OTTAWA – The LaSalle County Health Department is encouraging residents to test the radon level in their home. Radon is a radioactive gas that occurs naturally in most soil. As radon travels through the soil, it can easily move through small spaces in a foundation and enter a building, where it becomes trapped and accumulates in the air.
Radon has no taste, smell, or color. Testing is the only way to find out if there is a dangerous level of radon in your home. The best time to test for radon is during cold weather when windows and doors are closed.
Most radon exposures occur in the home. When people breathe in radon, it damages the lungs, which can cause lung cancer. According to the Centers for Disease Control and Prevention (CDC), radon is the second leading cause of lung cancer after cigarette smoking. Radon can be found throughout Illinois and levels can vary from one home to another, even in the same neighborhood. It’s estimated more than 1,100 people in Illinois develop radon-related lung cancer each year according to the Illinois Emergency Management Agency (IEMA).
The Environmental Protection Agency (EPA) has established the radon action level at 4 picocuries per liter of air (4 pCi/L). At or above this level, it is recommended that corrective measures be taken to reduce indoor radon levels. Radon mitigation is the only effective way to reduce levels and decrease the risk of lung cancer. The most common radon reduction system involves the installation of a vent pipe and fan, which draws air from underneath a building and displaces it outside. The cost of a system varies depending on the reduction method chosen and building size. Radon is a preventable health threat through testing and mitigation.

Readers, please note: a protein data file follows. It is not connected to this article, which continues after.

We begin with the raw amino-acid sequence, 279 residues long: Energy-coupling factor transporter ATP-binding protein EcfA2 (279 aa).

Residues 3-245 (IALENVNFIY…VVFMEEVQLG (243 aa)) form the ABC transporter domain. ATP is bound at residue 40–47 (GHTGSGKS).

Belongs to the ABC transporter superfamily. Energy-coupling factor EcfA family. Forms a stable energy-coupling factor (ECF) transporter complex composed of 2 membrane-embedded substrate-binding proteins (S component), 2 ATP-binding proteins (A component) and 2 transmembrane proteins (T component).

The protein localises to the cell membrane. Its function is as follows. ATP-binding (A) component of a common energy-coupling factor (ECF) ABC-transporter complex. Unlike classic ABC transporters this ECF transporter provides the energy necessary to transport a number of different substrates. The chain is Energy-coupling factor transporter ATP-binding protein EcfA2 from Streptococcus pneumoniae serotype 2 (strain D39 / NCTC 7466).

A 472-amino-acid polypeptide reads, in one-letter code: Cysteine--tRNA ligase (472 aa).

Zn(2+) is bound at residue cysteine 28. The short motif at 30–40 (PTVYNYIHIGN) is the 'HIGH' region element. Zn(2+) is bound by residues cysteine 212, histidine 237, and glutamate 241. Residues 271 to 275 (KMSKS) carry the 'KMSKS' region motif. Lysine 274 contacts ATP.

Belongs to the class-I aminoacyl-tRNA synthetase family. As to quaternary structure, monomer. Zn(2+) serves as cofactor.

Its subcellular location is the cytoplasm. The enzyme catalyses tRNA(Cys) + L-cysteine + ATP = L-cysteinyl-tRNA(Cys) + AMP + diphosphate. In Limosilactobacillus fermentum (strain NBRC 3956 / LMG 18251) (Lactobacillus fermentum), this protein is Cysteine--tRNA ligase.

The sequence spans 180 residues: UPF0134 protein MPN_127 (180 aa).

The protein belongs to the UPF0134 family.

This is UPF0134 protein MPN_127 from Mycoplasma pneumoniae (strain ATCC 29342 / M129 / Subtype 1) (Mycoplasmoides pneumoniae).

According to the IEMA, approximately one in two homes tested in Illinois (45 percent of homes) have radon at or above the EPA action level of 4 pCi/L. In addition, the average Illinois indoor air radon concentration is 5.1 pCi/L. “With the presence of radon in this geographic area, we encourage residents to take advantage of this opportunity and test their homes for radon,” said Chris Pozzi, Director of Environmental Health at LaSalle County Health Department. Homeowners can test their homes with a simple kit. Testing is easy and convenient, taking 3-7 days. Tests should be done on the lowest level of the home that is frequently occupied. Tests should not be done in kitchens, bathrooms, laundry rooms, or utility rooms.
Since 2019, LaSalle County Health Department has given out 121 test kits. Sixty-seven of those test kits have been submitted for analysis, for a 55% usage rate. Fifty-seven have produced valid results, with 19 having a result above 4.0 pCi/L. The average result in LaSalle County has been 4.52 pCi/L. Testing homes for elevated levels of radon is simple and inexpensive. And, if discovered, a radon problem can be fixed with a mitigation system.
LaSalle County Health Department, through a grant from the IEMA, has free radon test kits available to residents of LaSalle County. Test kits can be picked up at the health department during regular business hours (Mon.-Fri., 8:00 a.m. to 4:30 p.m.) at 717 E. Etna Road in Ottawa. A staff member will assist you with the instructions on using the test kit, as well as provide information regarding radon, radon measurement, and radon mitigation. Additionally, should your radon test results show a high level of radon in your home, the health department can provide you with a list of licensed radon measurement professionals and licensed radon mitigation professionals for follow-up. Call the LaSalle County Health Department at (815) 433-3366, for more information on radon test kits.
Visit https://www.radon.com/instructions/ to view a testing kit instructional video.
Visit the link below to see the estimated radon risk for each county on this interactive map.
For additional information, please visit: https://www2.illinois.gov/iema/NRS/Radon/Pages/default.aspx